Lesson: Needs of living things
The earth is surrounded by air, a mixture of extremely important gases such as oxygen, carbon dioxide, and nitrogen. These gases provide animals with oxygen for respiration to occur. It also provides green plants with carbon dioxide for photosynthesis to happen.
It is vital that living things respire to get oxygen for living cells to function. Without air, there is no life.
Plants use Carbon Dioxide (together with sunlight and water) to produce energy and give out oxygen as a by-product. This oxygen is what almost all animals need to survive. They absorb Carbon Dioxide from the air and discharge Oxygen through very tiny pores in the leaves.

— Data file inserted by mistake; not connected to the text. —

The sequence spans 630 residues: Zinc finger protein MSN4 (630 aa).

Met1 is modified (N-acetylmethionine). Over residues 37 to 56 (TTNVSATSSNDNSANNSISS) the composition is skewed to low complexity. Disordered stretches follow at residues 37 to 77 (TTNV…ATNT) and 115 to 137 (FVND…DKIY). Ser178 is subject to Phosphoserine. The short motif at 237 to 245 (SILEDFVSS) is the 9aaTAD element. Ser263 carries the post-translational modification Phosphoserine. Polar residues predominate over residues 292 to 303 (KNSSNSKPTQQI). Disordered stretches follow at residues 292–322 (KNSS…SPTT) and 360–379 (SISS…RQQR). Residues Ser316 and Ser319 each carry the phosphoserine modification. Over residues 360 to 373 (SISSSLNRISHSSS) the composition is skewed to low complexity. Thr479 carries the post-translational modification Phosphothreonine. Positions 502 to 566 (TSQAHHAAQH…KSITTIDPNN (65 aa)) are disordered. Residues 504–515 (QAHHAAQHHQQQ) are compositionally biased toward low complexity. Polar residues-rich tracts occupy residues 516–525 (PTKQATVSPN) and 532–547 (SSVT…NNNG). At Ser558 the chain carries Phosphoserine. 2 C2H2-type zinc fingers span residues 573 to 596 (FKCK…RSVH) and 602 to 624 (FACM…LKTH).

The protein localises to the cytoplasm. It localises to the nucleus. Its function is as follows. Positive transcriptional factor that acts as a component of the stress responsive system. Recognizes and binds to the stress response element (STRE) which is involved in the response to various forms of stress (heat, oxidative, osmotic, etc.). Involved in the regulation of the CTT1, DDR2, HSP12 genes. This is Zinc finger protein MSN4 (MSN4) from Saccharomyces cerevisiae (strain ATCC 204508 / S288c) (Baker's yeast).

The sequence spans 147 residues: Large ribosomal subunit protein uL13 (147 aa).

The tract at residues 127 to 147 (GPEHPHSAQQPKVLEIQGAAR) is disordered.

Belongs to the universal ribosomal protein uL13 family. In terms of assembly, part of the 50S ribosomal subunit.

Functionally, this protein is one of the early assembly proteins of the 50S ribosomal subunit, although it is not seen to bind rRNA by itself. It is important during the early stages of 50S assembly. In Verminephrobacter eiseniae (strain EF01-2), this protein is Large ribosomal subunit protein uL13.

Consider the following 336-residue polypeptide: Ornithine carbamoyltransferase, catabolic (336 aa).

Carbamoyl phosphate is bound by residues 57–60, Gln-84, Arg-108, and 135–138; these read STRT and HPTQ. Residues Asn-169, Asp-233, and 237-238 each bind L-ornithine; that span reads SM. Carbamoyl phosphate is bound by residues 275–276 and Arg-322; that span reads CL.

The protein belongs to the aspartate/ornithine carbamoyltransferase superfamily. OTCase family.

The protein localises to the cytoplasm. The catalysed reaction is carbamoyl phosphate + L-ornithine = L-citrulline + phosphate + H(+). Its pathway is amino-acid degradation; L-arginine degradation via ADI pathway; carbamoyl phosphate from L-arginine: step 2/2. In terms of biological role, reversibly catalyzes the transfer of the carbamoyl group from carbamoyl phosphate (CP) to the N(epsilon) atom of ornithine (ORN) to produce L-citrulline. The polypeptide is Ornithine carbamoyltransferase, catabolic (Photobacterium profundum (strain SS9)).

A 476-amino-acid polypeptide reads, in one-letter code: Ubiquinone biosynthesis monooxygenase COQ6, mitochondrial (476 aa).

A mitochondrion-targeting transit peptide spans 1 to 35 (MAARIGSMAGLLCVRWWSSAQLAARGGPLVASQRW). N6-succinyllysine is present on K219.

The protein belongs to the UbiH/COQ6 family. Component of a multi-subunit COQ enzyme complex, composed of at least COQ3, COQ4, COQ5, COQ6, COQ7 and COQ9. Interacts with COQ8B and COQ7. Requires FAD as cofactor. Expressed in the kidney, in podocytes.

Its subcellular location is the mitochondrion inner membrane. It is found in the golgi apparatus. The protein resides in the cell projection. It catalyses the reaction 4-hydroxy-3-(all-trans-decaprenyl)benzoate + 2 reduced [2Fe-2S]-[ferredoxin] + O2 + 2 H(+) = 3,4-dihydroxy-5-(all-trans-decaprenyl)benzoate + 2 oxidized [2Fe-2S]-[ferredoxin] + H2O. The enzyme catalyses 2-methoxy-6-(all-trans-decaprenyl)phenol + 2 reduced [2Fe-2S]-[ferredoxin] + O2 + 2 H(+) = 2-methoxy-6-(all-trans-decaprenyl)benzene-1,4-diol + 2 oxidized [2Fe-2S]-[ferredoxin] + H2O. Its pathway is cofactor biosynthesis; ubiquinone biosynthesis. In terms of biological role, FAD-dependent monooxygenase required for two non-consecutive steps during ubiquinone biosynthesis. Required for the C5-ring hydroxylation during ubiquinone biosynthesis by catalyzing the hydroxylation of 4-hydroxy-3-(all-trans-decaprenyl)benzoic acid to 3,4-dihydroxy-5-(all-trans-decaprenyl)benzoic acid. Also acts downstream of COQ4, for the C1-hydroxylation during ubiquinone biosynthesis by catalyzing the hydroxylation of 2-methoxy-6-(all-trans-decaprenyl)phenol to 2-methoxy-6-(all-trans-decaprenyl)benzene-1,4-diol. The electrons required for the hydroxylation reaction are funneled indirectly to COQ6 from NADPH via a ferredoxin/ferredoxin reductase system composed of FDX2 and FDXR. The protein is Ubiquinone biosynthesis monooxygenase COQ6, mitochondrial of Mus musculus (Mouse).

Air is also important for living organisms in the soil to survive and function. Without soil aeration, decomposers cannot work on organic matter to decompose them, as soil moisture alone is not enough for decomposition. Moving air (wind) is also important for some plants to pollinate.
Animals including humans need oxygen to live. We breathe in oxygen and breathe out Carbon Dioxide. There are also air pockets in soils and water that help tiny living things survive in water and beneath the soils. For example, fishes absorb Oxygen from the water with their gills. All animals are adapted with special organs and parts that help them absorb the oxygen they need from the air.